The identity of the dominant root-associated microbial symbionts in a forest determines the ability of trees to access limiting nutrients from atmospheric or soil pools1,2, sequester carbon3,4 and withstand the effects of climate change5,6. Characterizing the global distribution of these symbioses and identifying the factors that control this distribution are thus integral to understanding the present and future functioning of forest ecosystems. Here we generate a spatially explicit global map of the symbiotic status of forests, using a database of over 1.1 million forest inventory plots that collectively contain over 28,000 tree species. Our analyses indicate that climate variables—in particular, climatically controlled variation in the rate of decomposition—are the primary drivers of the global distribution of major symbioses. We estimate that ectomycorrhizal trees, which represent only 2% of all plant species7, constitute approximately 60% of tree stems on Earth. Ectomycorrhizal symbiosis dominates forests in which seasonally cold and dry climates inhibit decomposition, and is the predominant form of symbiosis at high latitudes and elevation. By contrast, arbuscular mycorrhizal trees dominate in aseasonal, warm tropical forests, and occur with ectomycorrhizal trees in temperate biomes in which seasonally warm-and-wet climates enhance decomposition. Continental transitions between forests dominated by ectomycorrhizal or arbuscular mycorrhizal trees occur relatively abruptly along climate-driven decomposition gradients; these transitions are probably caused by positive feedback effects between plants and microorganisms. Symbiotic nitrogen fixers—which are insensitive to climatic controls on decomposition (compared with mycorrhizal fungi)—are most abundant in arid biomes with alkaline soils and high maximum temperatures. The climatically driven global symbiosis gradient that we document provides a spatially explicit quantitative understanding of microbial symbioses at the global scale, and demonstrates the critical role of microbial mutualisms in shaping the distribution of plant species.
This is a preview of subscription content, access via your institution
Open Access articles citing this article.
Global systematic review with meta-analysis shows that warming effects on terrestrial plant biomass allocation are influenced by precipitation and mycorrhizal association
Nature Communications Open Access 20 August 2022
Nature Communications Open Access 10 January 2022
Subscribe to Nature+
Get immediate online access to the entire Nature family of 50+ journals
Subscribe to Journal
Get full journal access for 1 year
only $3.90 per issue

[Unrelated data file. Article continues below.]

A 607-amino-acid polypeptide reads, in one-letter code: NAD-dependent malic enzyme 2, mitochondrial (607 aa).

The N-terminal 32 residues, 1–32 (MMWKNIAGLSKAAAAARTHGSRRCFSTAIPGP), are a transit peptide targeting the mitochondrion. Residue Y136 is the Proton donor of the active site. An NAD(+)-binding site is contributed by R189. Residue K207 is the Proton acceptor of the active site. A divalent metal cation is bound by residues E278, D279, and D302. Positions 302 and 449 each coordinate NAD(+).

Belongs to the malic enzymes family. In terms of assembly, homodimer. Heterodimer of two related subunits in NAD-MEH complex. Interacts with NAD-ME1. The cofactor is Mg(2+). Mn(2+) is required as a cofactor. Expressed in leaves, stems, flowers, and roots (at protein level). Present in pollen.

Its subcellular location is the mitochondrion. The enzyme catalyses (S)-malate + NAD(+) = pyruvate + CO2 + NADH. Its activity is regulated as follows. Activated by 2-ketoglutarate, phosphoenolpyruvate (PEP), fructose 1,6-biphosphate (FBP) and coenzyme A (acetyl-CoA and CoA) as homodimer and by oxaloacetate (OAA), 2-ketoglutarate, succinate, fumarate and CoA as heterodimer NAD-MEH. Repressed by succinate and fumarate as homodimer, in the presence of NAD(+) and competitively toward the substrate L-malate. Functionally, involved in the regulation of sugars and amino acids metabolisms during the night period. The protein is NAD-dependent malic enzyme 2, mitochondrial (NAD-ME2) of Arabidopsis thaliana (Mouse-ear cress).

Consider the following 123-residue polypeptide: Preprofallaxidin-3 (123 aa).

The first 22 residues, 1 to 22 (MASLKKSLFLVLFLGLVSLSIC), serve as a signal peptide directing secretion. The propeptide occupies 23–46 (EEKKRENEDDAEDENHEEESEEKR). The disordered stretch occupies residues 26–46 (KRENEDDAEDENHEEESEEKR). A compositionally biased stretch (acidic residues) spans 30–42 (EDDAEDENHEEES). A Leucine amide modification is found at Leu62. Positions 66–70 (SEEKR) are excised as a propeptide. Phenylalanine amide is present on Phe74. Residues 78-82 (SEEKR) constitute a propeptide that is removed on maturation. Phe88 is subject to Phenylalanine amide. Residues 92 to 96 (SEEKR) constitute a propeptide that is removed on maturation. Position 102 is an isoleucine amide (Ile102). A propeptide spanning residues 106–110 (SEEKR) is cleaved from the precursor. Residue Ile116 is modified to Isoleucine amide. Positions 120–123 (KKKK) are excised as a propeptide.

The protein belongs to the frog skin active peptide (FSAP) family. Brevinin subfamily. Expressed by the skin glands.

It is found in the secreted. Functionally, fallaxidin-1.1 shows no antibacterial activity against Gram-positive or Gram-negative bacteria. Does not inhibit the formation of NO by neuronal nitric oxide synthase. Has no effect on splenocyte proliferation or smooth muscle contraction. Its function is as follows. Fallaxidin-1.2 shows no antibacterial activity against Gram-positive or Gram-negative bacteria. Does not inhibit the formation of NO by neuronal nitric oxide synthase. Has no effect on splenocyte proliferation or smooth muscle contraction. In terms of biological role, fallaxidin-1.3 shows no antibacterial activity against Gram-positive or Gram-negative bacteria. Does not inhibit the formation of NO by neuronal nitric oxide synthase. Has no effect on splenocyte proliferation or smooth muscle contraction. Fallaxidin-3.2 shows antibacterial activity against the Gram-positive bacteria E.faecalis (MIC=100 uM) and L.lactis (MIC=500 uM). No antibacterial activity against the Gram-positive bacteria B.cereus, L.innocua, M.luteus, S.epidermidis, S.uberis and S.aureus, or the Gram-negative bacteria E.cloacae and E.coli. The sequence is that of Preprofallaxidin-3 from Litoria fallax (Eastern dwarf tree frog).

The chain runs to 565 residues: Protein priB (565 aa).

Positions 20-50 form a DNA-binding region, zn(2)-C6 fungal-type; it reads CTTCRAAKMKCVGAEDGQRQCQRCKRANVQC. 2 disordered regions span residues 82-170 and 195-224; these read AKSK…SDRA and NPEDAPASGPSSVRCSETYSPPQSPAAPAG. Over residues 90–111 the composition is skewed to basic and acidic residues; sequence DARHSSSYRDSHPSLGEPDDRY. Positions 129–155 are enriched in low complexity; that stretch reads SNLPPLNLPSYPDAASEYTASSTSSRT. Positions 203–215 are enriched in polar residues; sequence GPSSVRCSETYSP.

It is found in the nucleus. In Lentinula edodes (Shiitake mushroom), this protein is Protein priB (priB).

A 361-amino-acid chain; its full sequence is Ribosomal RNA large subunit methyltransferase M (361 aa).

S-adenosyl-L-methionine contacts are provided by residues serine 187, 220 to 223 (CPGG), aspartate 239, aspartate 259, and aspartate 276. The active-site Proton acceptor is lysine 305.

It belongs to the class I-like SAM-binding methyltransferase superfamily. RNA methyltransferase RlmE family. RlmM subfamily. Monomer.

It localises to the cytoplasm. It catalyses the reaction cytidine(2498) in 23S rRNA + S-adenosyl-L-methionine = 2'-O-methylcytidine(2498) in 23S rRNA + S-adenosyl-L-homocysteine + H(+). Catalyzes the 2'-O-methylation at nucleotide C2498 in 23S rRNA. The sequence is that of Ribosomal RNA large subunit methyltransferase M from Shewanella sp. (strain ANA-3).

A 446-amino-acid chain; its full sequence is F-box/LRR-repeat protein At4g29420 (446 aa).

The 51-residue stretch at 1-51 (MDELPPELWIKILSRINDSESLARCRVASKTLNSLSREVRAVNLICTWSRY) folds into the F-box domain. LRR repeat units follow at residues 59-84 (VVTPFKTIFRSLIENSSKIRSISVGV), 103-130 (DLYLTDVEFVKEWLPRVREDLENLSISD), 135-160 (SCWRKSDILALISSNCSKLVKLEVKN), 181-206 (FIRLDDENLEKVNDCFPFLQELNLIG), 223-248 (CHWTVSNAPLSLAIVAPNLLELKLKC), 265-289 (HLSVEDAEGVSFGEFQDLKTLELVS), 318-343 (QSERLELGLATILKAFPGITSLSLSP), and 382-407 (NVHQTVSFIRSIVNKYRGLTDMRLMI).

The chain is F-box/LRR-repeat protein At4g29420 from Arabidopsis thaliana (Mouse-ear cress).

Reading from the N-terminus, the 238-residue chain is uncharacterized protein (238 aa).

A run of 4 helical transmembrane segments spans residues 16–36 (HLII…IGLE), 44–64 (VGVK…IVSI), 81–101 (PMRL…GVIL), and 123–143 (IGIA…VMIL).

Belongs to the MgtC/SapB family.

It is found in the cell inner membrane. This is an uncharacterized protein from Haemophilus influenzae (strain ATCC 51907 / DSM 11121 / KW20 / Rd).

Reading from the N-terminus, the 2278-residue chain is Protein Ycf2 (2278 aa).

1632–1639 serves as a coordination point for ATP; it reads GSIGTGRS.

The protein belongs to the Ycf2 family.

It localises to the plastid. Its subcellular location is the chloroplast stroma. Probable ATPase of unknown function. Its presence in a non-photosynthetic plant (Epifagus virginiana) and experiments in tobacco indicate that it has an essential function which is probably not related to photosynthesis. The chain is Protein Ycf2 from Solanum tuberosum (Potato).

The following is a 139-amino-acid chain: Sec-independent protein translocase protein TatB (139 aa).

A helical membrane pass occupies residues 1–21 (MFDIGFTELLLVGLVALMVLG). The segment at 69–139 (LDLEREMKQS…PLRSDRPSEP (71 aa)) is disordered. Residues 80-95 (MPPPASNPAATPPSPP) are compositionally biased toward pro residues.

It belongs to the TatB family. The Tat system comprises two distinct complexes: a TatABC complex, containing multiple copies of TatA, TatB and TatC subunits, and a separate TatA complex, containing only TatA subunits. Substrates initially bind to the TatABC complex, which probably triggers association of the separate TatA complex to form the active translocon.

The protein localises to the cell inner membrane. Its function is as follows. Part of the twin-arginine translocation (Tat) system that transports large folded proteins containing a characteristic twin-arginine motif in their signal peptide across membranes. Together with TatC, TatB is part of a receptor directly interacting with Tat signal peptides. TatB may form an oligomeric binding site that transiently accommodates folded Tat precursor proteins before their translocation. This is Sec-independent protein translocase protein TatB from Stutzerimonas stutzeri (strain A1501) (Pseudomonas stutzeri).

All prices are NET prices.
VAT will be added later in the checkout.
Tax calculation will be finalised during checkout.
Get time limited or full article access on ReadCube.
All prices are NET prices.
Information regarding symbiotic guild assignments, model selection (including global rasters of our model projections for ectomycorrhizal, arbuscular mycorrhizal and N-fixer proportion of tree basal area) and analyses is available as Supplementary Data. The GFBi database is available upon written request at https://www.gfbinitiative.org/datarequest. Any other relevant data are available from the corresponding authors upon reasonable request.
Batterman, S. A. et al. Key role of symbiotic dinitrogen fixation in tropical forest secondary succession. Nature 502, 224–227 (2013).
Shah, F. et al. Ectomycorrhizal fungi decompose soil organic matter using oxidative mechanisms adapted from saprotrophic ancestors. New Phytol. 209, 1705–1719 (2016).
Averill, C., Turner, B. L. & Finzi, A. C. Mycorrhiza-mediated competition between plants and decomposers drives soil carbon storage. Nature 505, 543–545 (2014).
Clemmensen, K. E. et al. Roots and associated fungi drive long-term carbon sequestration in boreal forest. Science 339, 1615–1618 (2013).
Cheeke, T. E. et al. Dominant mycorrhizal association of trees alters carbon and nutrient cycling by selecting for microbial groups with distinct enzyme function. New Phytol. 214, 432–442 (2017).
Terrer, C., Vicca, S., Hungate, B. A., Phillips, R. P. & Prentice, I. C. Mycorrhizal association as a primary control of the CO2 fertilization effect. Science 353, 72–74 (2016).
Brundrett, M. C. & Tedersoo, L. Evolutionary history of mycorrhizal symbioses and global host plant diversity. New Phytol. 220, 1108–1115 (2018).
Averill, C. & Hawkes, C. V. Ectomycorrhizal fungi slow soil carbon cycling. Ecol. Lett. 19, 937–947 (2016).
Bennett, J. A. et al. Plant–soil feedbacks and mycorrhizal type influence temperate forest population dynamics. Science 355, 181–184 (2017).
Phillips, R. P., Brzostek, E. & Midgley, M. G. The mycorrhizal-associated nutrient economy: a new framework for predicting carbon-nutrient couplings in temperate forests. New Phytol. 199, 41–51 (2013).
Crowther, T. W. et al. Mapping tree density at a global scale. Nature 525, 201–205 (2015).
van der Heijden, M. G., Martin, F. M., Selosse, M. A. & Sanders, I. R. Mycorrhizal ecology and evolution: the past, the present, and the future. New Phytol. 205, 1406–1423 (2015).
Binkley, D., Sollins, P., Bell, R., Sachs, D. & Myrold, D. Biogeochemistry of adjacent conifer and alder-conifer stands. Ecology 73, 2022–2033 (1992).
Leake, J. et al. Networks of power and influence: the role of mycorrhizal mycelium in controlling plant communities and agroecosystem functioning. Can. J. Bot. 82, 1016–1045 (2004).
Hedin, L. O., Brookshire, E. N. J., Menge, D. N. L. & Barron, A. R. The nitrogen paradox in tropical rainforest ecosystems. Annu. Rev. Ecol. Evol. Syst. 40, 613–635 (2009).
Read, D. J. Mycorrhizas in ecosystems. Experientia 47, 376–391 (1991).
Houlton, B. Z., Wang, Y.-P., Vitousek, P. M. & Field, C. B. A unifying framework for dinitrogen fixation in the terrestrial biosphere. Nature 454, 327–330 (2008).